DIETRICH - The first building to greet you in Dietrich is a small church with a tall white steeple. It sits on the bottom of a hill, shielding most of the town from the rest of the outside world.
At the back of 330-person Dietrich is its one and only school building. Inside those brick walls is a science instructor who became a household name.
Longtime teacher Tim McDaniel is at the center of a state investigation. Allegations include sharing private student information, teaching sex education and birth control, and promoting a political candidate while on school property.
Along with a state investigation, McDaniel also faces a possible reprimand from the Dietrich school board.
Many of the town's residents are standing in support of a beloved science teacher.
"This has not been an easy week," McDaniel said last week. "It's affecting my sleep, my teaching and my family is beginning to notice."
Neither McDaniel nor any parents have offered details on the accusation of sharing student information, but McDaniel strongly denies any wrongdoing.
McDaniel won't know whether the school board will choose to reprimand him until the state investigation is over, which could take months to complete. He has said he won't accept a letter of reprimand.
"I won't sign it," he said. "I haven't done anything wrong."
TALKING 'THE TALK'
Scrutiny over McDaniel's teachings began when four parents with students in his class filed a complaint. According to McDaniel, the school board told him that the parents were upset that he explained the biology behind an orgasm and included the word "vagina" in a lesson.
McDaniel said he teaches the human reproductive system because the school's health teacher is too uncomfortable teaching it himself. He said he's been teaching the human reproductive system and different forms of birth control from the school-approved biology textbook for 17 years.
Since he first started teaching in Dietrich, he had never received a complaint about his teaching material or his teaching style. His class isn't used for sex education and students are given the chance to opt out if they feel uncomfortable, he said.
McDaniel said he doesn't mind covering the material. He and his wife have adopted 20 children and raised five of their own, and they laugh that they've got "the talk" down to a science.
"My husband doesn't joke when he's talking about this subject," Shelly McDaniel said. "He doesn't joke in general. He's kind of terrible at it."
She also said that criticism that the complaint was religiously based is false. The McDaniels are members of The Church of Jesus Christ of Latter-day Saints, which she said advocates teaching the anatomical parts of the human body to children starting at age 4.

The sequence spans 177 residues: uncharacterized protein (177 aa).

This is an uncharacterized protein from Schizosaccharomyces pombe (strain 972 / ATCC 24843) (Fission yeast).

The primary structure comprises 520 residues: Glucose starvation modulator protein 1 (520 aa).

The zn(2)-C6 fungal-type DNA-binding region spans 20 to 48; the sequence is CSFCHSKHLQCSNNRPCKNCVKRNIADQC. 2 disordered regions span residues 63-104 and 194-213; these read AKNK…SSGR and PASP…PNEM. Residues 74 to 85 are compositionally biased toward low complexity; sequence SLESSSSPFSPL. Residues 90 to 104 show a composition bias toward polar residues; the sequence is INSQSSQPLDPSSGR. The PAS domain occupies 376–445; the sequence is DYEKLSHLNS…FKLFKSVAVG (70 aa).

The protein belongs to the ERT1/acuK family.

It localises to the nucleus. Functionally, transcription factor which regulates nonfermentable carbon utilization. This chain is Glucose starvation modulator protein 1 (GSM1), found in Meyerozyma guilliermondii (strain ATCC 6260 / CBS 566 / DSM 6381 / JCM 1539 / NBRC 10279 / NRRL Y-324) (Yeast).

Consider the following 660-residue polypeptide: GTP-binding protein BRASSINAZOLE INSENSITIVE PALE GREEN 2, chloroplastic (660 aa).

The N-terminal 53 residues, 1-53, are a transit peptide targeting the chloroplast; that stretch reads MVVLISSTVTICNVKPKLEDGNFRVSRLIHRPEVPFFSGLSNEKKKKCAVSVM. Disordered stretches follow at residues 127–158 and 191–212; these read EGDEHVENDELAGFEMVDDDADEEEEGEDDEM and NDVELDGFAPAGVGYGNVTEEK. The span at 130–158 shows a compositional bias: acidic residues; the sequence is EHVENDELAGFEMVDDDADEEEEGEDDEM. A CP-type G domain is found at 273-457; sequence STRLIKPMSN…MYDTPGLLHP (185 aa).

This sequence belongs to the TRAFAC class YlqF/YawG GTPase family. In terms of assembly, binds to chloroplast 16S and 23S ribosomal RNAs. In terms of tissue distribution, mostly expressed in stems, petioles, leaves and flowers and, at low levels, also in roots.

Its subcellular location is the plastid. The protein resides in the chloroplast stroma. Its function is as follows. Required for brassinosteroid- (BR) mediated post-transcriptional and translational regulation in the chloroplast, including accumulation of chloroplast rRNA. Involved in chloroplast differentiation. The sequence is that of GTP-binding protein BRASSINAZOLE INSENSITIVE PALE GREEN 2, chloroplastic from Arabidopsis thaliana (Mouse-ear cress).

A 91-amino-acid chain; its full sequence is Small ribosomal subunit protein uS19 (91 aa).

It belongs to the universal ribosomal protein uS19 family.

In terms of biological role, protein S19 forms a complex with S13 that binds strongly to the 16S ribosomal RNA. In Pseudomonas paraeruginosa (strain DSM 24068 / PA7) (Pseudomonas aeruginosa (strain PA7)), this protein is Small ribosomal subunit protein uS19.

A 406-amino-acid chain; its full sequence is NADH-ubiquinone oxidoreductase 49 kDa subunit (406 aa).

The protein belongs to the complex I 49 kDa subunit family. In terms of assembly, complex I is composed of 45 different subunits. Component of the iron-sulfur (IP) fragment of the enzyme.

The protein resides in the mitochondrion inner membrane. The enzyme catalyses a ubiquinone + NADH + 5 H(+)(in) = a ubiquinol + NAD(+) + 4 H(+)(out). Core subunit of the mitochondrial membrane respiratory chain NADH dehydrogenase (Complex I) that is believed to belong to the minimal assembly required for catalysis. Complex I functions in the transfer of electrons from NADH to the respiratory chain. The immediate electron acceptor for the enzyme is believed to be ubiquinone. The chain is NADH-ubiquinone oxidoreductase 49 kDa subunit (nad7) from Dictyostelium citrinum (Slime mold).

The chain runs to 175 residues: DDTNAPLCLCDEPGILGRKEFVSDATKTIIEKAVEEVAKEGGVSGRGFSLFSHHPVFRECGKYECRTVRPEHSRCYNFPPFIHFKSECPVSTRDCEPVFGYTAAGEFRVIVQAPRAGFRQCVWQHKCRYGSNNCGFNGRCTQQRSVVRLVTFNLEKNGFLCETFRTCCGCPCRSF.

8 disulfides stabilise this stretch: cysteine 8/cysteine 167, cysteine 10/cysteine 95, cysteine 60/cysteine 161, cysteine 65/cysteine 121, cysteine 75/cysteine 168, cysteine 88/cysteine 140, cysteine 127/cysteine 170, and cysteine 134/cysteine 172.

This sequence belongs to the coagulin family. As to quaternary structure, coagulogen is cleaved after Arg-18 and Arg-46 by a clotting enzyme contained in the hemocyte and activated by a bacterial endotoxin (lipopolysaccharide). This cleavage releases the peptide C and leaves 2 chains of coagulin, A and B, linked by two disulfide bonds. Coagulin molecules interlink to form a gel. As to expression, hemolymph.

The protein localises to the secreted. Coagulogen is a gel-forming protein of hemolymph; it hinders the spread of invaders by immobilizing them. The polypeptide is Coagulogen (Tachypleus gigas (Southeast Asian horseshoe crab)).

"We all go to the same church," she said. "This didn't start because the church teaches us not to know this."
A SMALL TOWN'S REACTION
McDaniel's story was picked up across the state, nation and even by some international news outlets. That's been a big surprise to Dietrich residents, said Felecia Rollyson, who works as a chef at The Eagle's Nest, the town's only restaurant and bar.
Dietrich is about 32 miles northeast of Twin Falls.
"We have dirt roads for some of our city streets here," she said. "This is the epitome of a small town."
Rollyson said that just a few hours after the school board met with McDaniel to discuss the allegations, it felt like the entire town knew what was going on. Yet she wasn't expecting the rest of the state to be in on the news.
Rollyson said her customers have vocalized their support for McDaniel and his family. Her daughter is in McDaniel's class, and Rollyson said she is standing by his side.
"I don't know if it's because we all go to the same church or what, but it's probably influencing some of this," she said. "It feels like a witch hunt. Everyone has been talking about this. But if you look at the size of his family, you can see he's got a lot of love in his heart."
Shirley Bingham, who works as a substitute teacher for the Dietrich school district, also supports the McDaniel family. Three out of her four children have taken McDaniel's class and she has never had a problem with his material.
"I hope he is allowed to continue teaching like he is," said Bingham.
McDaniel continues to teach science while the state pursues its investigation.
"This has been eye-opening for the community," McDaniel said. "I think it's showing them that you can't make allegations and not get a fight back."